It seems a silly question to ask, given the self-evident answer: we know that all beliefs and opinions are not equally valid. Obviously, it's important to acknowledge that the person who believe something believes it to be true, but it doesn't mean it is.
The reason I raise this question is that most of us in the skeptical community patently reject the assumption that all "truths" are equally valid. What matters is evidence. Where there is no clear answer, rather than assuming a position of absolutism regarding "truth," we tend to adopt a "wait and see" approach or an honest "I don't know" approach.
This is not the case in most areas. Truthiness is often more important than truth.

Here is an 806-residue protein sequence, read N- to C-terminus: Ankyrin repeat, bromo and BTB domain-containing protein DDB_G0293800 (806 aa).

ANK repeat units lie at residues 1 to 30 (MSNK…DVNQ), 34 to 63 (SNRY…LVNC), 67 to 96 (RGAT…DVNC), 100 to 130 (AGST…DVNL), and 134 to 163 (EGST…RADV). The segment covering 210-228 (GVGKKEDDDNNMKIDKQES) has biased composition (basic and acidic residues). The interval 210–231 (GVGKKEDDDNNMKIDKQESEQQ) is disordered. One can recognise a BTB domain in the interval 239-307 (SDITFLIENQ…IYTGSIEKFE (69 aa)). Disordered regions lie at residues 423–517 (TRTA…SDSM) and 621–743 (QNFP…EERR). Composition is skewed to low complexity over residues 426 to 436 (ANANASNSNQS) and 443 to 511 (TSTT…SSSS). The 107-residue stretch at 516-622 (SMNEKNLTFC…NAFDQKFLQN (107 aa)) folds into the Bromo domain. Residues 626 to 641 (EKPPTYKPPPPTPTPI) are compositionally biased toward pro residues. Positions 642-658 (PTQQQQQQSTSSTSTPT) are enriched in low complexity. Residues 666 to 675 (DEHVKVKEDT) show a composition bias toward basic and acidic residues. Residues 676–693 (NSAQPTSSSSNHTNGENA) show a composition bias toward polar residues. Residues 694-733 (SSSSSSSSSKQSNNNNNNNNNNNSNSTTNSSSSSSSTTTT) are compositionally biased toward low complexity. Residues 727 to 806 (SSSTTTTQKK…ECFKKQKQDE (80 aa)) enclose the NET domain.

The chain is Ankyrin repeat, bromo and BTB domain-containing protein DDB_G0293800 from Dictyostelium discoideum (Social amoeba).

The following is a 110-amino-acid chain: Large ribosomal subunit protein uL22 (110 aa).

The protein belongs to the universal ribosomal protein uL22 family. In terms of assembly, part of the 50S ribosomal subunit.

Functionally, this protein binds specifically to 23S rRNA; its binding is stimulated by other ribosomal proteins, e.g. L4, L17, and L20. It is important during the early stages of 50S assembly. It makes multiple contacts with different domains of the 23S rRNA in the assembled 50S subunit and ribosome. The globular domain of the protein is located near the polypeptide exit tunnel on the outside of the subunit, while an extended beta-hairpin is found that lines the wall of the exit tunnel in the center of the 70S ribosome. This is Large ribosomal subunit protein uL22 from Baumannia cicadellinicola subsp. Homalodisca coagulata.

Chantal Sicile-Kira has a Thanksgiving post up at Huffington Post that troubles me. The part, I suppose, that bothers me most is this idea of truths, as if everyone's version of reality is equally valid and true. She writes, "The autism community has it's differing opinions, because all of our perceptions and experiences are a part of the mystery that is autism: we share a similar label but our personal stories, perceptions, beliefs, and truths are different. And this needs to be respected" (punctuation intact). Had she left it at perception and beliefs being different and needing to be respected, I believe I could endorse that. In order to communicate with others on similar journeys but with radically differing perceptions, we'll have to respect that those perceptions are different or no communication can occur.